Cecil Lockwood, also known as Mr. Cee, grew up creating art. It started with pencil drawings of his favorite musicians — Biggie and Aaliyah — and cars, but by high school, he was producing beats and creating websites as his extracurricular, after school activity. The beats are something he continues to do as a musician and as a professional Teaching Artist here at Creative Action, where he helps students learn, grow, and create through music and songwriting.
“That’s always been my thing,” he says. “It’s just in me.”
His dad and his dad’s dad were both creative, arts-minded men, but what really gave Cecil the confidence to pursue arts as a career was just talking with other folks in the field, like David Byrne, who have been through the same sort of doubt that he experienced.
“They’re real people who dealt with depression and anxiety and not believing in themselves at certain points,” he says. Succeeding is “all a little bit of self belief and just using a little bit of inflated confidence.”
Inflated confidence for the purpose of just getting the work done, he says. Cecil was a self-taught DJ before heading for audio and engineering school in New York from his native New Jersey. He used that same bootstrap-resourcefulness to create a rigorous creative process for himself, devouring self-help books and establishing positive habits to implement in his artistic life.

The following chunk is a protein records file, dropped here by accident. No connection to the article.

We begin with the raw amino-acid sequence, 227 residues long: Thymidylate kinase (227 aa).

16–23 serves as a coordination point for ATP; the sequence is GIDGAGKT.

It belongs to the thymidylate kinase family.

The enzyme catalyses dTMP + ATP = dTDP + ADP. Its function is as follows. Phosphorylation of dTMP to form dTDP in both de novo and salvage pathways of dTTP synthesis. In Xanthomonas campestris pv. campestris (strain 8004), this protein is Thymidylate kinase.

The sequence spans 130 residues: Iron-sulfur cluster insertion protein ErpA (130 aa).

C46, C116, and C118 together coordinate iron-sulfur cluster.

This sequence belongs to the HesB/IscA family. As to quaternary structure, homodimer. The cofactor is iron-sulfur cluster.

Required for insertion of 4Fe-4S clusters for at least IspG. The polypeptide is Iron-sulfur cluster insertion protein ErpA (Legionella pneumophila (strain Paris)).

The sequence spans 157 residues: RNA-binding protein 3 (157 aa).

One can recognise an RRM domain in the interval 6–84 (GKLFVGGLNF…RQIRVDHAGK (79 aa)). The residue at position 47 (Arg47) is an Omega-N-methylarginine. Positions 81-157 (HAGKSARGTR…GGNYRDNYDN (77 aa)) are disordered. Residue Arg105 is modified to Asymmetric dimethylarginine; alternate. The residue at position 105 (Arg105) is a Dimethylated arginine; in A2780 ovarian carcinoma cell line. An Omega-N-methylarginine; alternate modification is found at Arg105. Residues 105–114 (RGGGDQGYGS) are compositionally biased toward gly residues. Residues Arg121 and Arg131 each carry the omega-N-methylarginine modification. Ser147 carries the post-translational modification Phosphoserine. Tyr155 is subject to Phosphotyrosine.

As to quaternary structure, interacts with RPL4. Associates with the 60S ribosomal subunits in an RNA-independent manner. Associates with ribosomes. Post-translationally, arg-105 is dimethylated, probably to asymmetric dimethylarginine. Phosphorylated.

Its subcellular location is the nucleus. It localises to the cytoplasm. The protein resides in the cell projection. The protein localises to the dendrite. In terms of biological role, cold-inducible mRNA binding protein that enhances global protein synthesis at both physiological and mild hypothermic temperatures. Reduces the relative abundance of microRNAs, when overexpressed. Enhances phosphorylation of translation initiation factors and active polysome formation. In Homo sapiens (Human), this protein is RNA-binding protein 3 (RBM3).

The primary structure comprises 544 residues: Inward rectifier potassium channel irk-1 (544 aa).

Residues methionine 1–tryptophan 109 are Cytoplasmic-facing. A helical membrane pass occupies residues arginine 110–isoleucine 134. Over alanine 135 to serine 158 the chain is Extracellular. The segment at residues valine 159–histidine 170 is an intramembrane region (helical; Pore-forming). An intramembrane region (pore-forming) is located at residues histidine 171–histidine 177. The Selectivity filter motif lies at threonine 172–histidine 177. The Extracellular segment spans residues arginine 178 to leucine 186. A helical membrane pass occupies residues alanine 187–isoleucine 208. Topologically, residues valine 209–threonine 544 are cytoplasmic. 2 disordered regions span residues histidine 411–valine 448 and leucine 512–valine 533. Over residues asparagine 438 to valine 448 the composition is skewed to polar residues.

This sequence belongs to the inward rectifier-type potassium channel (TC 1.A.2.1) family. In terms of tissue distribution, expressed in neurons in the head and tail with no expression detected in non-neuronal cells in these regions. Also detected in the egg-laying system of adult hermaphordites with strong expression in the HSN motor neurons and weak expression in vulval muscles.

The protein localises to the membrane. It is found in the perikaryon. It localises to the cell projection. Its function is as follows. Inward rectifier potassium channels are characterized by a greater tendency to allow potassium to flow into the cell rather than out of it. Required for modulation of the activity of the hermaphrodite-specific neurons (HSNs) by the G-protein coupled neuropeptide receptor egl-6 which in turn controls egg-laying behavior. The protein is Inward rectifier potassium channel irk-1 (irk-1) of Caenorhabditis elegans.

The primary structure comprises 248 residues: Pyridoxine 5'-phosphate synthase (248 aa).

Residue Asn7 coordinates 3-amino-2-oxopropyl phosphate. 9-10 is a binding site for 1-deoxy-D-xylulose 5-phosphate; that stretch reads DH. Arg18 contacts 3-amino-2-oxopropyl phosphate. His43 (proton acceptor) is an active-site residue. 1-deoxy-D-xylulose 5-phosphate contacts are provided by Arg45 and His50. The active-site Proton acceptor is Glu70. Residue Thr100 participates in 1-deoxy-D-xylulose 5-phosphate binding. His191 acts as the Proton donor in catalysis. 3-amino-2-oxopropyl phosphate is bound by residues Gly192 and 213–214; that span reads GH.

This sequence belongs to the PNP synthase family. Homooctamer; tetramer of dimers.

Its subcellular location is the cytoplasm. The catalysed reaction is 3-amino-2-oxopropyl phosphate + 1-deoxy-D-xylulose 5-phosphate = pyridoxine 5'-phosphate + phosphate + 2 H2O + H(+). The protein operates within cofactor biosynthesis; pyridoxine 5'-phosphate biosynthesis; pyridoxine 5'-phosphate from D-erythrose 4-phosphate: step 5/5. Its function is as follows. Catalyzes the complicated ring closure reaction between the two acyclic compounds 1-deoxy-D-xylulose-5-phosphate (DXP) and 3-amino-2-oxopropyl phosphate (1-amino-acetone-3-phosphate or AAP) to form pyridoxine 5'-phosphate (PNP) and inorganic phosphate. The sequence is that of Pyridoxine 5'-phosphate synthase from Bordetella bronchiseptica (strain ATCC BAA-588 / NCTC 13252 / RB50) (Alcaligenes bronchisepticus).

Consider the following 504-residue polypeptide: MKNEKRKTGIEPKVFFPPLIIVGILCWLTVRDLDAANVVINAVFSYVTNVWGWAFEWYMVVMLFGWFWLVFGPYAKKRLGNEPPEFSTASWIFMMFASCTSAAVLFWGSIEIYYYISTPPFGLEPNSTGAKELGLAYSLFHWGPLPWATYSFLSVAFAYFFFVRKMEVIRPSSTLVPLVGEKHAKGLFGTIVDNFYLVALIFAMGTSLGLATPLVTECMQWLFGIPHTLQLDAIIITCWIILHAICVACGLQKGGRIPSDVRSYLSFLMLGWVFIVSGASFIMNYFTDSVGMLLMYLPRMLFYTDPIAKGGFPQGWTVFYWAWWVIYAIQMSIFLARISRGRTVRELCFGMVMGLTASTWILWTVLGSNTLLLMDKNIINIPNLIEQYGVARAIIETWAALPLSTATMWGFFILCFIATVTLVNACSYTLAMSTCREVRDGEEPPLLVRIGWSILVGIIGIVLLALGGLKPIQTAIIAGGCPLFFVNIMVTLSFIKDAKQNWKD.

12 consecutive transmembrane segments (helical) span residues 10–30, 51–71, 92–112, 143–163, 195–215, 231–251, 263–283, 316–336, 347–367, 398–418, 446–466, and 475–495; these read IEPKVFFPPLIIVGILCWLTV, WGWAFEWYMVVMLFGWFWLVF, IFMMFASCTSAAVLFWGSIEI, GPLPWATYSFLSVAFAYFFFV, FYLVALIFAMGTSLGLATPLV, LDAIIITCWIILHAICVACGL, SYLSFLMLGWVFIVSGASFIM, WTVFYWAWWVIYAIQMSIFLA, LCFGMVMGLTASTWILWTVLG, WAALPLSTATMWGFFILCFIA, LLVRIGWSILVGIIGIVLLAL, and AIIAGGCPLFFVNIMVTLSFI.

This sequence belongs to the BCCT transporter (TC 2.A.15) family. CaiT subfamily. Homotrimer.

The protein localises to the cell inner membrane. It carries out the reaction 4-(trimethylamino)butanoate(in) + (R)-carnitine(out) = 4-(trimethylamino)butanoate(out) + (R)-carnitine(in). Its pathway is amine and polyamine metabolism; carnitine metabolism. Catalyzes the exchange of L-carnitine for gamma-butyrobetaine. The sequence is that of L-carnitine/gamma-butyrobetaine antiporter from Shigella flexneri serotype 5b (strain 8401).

For one exercise, he recorded one new beat a day to develop consistency and to help him get into the habit of finishing things despite a fear of failure about the outcome.
“Honestly that’s one of the things that held me back for so long. Like, ok this doesn’t sound like what’s on the radio,” he says. “But that doesn’t mean it’s horrible; it doesn’t mean that someone else might not like it. It’s releasing that [need for] perfection.”
At the end of the 30-day process, he had completed an EP.
Like the musicians who helped him push past fear of creative failure when he was starting out, Cecil models this persistence to the students he teaches after school and through our Spark School initiative at Campbell Elementary. In the classroom, he uses his skill set to help students pair vocabulary words and multiplication tables with catchy and memorable beats of their own creation.
“If I was a student, what would be the most awesome class to me?,” he says of the kind of educator he wants to be. “I would like a teacher with energy who’s trying to do the things I need to learn, but in a different, engaging way. I just try to be fun.”
Outside of the classroom, Cecil continues to create through his new project Facade HQ, a digital collage series which merges beats with visuals to “paint the picture of what my beat is trying to say.”
The catchphrase for this new brand is “build the future,” something he’s already working on here at Creative Action.